Batting order vs. RHP
Matt Manning (Courtesy of the Erie SeaWolves)
LHP Matthew Boyd (31)
RHP Casey Mize (24)
RHP Matt Manning (24)
RHP Spencer Turnbull (26)
RHP Michael Fulmer (29)
The trade rumors involving Matthew Boyd are heating up. But for the sake of speculation, let’s say the Tigers keep him this year and beyond. That could make Boyd the ace of a 2022 pitching staff that suddenly looks pretty promising. Casey Mize and Matt Manning should be locks to be in the majors by ’22, and Alex Faedo might be, too. It will be interesting to see what happens with Turnbull — he has a 3.31 ERA after the first half of his rookie season, but his command issues and a history of shoulder troubles leave some wondering if he might be best suited for the bullpen long term. Fulmer, too, is a perplexing case, because he will be on the way back from Tommy John surgery next spring. He’s under contract through 2023, so he will have the chance to rediscover himself. But if it goes bad, the Tigers might be in a tough position, though Fulmer makes only $2.8 million right now.
CL: RHP Joe Jimenez (27)
SU: LHP Gregory Soto (27)
RP: RHP Buck Farmer (31)
RP: RHP Kyle Funkhouser (28)
RP: RHP Beau Burrows (25)
RP: RHP Zac Houston (27)
RP: LHP Daniel Stumpf (31)
This setup also accounts for the Tigers not trading Joe Jimenez. If that happens, the team is suddenly searching for its closer of the future all over again. Detroit does have a promising back-end bullpen option in Soto. Although he has an 8.14 eyesore of an ERA right now, there’s talk Soto could eventually blossom as a one-inning bullpen arm. The Tigers could also help stabilize pitchers such as Funkhouser and Burrows with moves to the pen. The nature of being a reliever pitcher in the big leagues is fickle, but Farmer and Stumpf are still under contract. Zac Houston remains one of the organization’s most underrated arms, and he could become a quality reliever in a few more years.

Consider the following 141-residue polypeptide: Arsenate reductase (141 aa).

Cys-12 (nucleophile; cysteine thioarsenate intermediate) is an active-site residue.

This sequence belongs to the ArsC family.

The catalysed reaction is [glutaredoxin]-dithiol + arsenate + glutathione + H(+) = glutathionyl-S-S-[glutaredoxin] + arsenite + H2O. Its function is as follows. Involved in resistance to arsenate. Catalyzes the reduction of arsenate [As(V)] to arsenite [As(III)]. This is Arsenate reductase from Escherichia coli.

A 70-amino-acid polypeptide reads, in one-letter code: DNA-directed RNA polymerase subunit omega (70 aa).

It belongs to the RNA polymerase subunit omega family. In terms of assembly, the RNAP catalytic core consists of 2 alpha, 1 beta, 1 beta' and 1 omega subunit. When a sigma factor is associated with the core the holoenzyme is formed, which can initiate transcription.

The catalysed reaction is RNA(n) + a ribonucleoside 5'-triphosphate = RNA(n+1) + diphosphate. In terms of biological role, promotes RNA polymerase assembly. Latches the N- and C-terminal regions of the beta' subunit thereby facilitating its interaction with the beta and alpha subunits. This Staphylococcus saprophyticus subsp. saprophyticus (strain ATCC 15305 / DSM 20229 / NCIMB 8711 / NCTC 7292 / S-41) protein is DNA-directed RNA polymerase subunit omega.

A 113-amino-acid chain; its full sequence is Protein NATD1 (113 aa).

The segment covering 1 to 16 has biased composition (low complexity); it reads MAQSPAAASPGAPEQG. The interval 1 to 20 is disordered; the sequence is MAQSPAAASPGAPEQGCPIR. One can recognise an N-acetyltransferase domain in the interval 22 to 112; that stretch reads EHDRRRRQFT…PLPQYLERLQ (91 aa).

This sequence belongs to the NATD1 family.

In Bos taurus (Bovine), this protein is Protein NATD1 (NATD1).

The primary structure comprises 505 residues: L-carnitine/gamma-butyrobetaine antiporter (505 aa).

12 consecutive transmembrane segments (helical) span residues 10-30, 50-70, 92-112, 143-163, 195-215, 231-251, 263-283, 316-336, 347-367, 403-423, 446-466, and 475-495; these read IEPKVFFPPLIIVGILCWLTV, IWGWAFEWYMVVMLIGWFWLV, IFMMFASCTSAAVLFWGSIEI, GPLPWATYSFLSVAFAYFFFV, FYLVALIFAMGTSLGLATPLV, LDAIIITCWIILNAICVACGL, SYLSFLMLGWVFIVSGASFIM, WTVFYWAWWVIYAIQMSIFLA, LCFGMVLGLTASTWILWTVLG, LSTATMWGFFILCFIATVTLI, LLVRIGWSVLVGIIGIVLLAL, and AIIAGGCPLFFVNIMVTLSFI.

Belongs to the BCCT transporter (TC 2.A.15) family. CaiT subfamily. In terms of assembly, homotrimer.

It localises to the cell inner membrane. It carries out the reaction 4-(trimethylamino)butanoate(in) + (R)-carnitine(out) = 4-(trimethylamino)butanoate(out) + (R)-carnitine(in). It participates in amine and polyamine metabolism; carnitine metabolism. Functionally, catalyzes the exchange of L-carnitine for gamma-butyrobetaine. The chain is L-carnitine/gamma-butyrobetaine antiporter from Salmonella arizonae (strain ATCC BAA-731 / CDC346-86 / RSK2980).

Knocking on the doorstep
RHP Alex Faedo (26)
SS Wenceel Perez (22)
OF Brock Deatherage (26)
OF Riley Greene (21)
C Sam McMillan (23)
RHP Franklin Perez (24)
2B Kody Clemens (26)
LHP Tarik Skubal (25)
The big one, like we’ve already learned in a year, is that projecting baseball rosters is hard. For all the criticism front-office people take, there is a reason they get paid a lot of money to make these decisions. Chances are this will simply be one more misguided attempt at looking into a crystal ball.
But the other lesson is this: If the Tigers plan to do anything close to competing by 2022, it will require spending some money. This roster could be packed with youth and optimism, but it lacks power hitters and players who can consistently get on base. The Tigers have a gaping organizational hole at first base, and plenty of other positions are toss-ups between a few prospects who may or may not pan out. In all likelihood, the Tigers will be able to purchase at least one top-end free agent by 2022 — after Jordan Zimmermann’s contract is long gone and after the framework of the rebuild really starts to take shape.